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Mobile gaming in first half of 2020: COVID-19 impacts

In an attempt to prevent the spread of COVID-19, at the end of March Russian authorities issued a stay-at-home order, declaring a non-working period from 30 March to 30 April and during the country's May holidays (although some were still able to work remotely). In any case, everybody had to come up with alternatives to their traditional pastimes like theatre, cinema, concert and stadium outings. During the lockdown, people tripled down on home exercise, signed up for online courses, tuned in to podcasts and got into puzzles. Also, they started spending much more time in mobile games. The MyTracker team is here to share its own data on the evolution of Russian mobile gamers’ habits in the first half of 2020. We have analysed audience behaviours in the period from 23 March through 28 June across more than 1,000 mobile games with MyTracker integration, comparing them with last year and pre-lockdown metrics. Here are our findings:

Number of in-game purchases

We saw more mobile game purchases by kids and teenagers following the end of the school year, with the peak occurring in the second half of the first month of summer (15–28 June), after the lockdown had already been lifted. This may have to do with schools going online during the self-isolation period and students not having any additional free time for gaming.

Players in the 45–54 demographic showed the highest percentage growth in the number of in-app purchases. In July, there was 17% and 81% more payments compared to the start of the lockdown and the same period last year, respectively.

In the middle of April, women were purchasing significantly more than men; we saw an 80% increase in transactions by female users from the pre-lockdown period.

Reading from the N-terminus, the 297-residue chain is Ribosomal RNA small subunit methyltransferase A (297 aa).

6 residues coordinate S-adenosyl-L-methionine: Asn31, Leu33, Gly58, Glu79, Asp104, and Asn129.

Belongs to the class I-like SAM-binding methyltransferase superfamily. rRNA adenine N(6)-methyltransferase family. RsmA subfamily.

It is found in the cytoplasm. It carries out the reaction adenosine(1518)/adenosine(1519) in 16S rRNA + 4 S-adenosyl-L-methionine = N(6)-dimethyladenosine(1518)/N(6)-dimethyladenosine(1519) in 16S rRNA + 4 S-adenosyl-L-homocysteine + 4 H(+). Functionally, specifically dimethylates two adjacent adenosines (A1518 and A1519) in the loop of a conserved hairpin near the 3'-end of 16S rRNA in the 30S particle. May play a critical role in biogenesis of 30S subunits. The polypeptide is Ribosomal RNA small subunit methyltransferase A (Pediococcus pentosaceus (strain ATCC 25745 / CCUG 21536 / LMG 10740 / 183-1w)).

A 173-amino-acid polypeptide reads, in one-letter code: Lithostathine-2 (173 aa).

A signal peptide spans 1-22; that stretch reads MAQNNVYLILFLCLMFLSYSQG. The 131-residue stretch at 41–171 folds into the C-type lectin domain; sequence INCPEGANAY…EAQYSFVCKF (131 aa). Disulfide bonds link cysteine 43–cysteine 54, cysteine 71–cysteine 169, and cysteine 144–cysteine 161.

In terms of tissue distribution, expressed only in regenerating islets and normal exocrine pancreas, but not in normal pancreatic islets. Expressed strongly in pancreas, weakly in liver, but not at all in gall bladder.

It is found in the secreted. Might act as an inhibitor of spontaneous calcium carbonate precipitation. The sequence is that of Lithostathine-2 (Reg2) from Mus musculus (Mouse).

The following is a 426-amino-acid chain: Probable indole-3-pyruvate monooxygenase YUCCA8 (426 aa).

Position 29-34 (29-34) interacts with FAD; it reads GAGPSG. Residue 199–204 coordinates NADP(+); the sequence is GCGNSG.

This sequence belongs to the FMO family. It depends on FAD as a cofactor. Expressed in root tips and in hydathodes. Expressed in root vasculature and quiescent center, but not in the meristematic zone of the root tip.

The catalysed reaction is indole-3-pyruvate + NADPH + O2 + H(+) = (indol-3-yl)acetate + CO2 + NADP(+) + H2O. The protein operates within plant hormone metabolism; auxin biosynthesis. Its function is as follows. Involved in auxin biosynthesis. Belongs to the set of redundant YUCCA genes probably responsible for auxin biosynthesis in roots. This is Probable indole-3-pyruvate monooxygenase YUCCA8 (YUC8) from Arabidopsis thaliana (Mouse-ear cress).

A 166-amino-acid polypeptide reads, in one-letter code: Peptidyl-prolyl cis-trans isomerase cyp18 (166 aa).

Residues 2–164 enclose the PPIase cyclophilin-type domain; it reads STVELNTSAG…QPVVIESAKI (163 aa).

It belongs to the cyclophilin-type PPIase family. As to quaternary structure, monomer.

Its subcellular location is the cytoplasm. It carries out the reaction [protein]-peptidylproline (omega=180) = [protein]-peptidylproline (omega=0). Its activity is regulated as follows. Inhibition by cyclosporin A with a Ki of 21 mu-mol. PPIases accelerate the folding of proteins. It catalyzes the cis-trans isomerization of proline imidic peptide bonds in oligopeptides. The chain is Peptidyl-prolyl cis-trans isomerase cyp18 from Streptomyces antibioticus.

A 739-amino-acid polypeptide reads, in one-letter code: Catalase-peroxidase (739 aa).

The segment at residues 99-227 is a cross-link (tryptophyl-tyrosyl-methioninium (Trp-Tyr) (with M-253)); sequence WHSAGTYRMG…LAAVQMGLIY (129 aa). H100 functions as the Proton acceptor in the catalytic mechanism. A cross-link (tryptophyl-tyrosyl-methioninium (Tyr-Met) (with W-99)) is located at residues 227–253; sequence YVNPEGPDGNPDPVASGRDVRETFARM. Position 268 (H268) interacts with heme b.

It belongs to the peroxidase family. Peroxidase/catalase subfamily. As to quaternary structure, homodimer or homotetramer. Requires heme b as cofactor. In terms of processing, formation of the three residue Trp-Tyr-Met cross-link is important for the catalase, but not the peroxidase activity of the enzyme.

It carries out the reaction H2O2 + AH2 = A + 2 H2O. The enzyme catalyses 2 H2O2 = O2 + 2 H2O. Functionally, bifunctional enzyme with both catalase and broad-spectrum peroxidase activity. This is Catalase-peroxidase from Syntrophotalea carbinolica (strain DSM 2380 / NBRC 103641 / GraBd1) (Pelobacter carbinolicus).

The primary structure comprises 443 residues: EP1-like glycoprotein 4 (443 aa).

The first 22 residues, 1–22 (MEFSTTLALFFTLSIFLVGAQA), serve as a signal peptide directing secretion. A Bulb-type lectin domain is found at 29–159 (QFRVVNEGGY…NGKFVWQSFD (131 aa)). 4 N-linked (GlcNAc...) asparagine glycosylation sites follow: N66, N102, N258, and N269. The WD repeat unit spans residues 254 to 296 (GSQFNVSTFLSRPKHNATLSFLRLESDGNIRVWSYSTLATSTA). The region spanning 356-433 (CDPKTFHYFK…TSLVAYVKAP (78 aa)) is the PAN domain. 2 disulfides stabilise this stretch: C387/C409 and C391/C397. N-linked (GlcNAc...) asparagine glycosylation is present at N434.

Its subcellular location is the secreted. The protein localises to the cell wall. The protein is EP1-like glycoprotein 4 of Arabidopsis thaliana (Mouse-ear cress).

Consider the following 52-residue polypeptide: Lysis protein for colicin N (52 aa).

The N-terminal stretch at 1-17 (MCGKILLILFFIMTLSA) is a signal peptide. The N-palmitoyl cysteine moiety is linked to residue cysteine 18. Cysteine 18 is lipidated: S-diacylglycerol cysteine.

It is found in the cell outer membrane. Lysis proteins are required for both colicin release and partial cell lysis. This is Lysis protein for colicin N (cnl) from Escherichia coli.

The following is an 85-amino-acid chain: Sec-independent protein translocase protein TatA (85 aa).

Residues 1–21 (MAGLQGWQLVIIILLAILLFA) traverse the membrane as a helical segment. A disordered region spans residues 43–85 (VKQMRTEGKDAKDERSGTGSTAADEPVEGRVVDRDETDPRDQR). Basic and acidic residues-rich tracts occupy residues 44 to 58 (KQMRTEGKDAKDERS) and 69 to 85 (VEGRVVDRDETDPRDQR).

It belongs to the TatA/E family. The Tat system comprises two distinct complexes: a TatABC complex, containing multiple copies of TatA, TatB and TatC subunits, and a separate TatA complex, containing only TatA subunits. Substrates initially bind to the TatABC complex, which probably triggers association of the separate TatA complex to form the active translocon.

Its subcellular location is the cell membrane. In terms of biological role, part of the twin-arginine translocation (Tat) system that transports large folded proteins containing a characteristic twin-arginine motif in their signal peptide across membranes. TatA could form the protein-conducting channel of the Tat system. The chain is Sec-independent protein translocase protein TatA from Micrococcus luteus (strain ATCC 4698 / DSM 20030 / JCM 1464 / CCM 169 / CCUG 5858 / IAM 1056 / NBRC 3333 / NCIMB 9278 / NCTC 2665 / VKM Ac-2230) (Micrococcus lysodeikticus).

Compare that to a relatively low growth of 57% for male users as at the start of the lockdown. By the beginning of July, the number of transactions had started to normalise, but still remained 20% higher for women and 22% higher for men compared to the same period in 2019.

Mobile game installs

The peak of installs was during 20 April – 3 May, when the numbers were 50% higher than in 2019.

Notably, users aged 18–35 years did not install many new games to their phones, while the older demographic installed noticeably more titles than in 2019 through the entire lockdown period. For example, there was a spike in downloads by users in the 35–54-year-old bracket in late April. By the beginning of July, the number of installs had started to wane, nevertheless remaining 37% higher year-on-year across all demographics.


Mobile game developers registered the highest income between 25 and 31 May, when the revenue was double that seen during the week before the lockdown. The average ticket during the top-grossing week amounted to RUB 829 – the highest in the first six months of 2020.

In April and in June, users spent 83% and 41% more in mobile games compared to last year, respectively.

Although gaming activity has been evening out following the lifting of the lockdown measures, users are still spending more on mobile games than in 2019.

In 2020, mobile game developers got a chance to grow their audience in a big way. To best engage these new users, you need to analyse their behaviour. This is where MyTracker comes in – it has all the tools to make your marketing activities, audience segmentation and behaviour analysis tasks a breeze. Track the engagement and retention rate for your user base, monitor device activity metrics, set up retargeting by leveraging audience segments and attract new users. On top of that, MyTracker is the only app analytics provider capable of forecasting user LTV, which allows you to break your potential income down by segment.

Tags: LTV gaming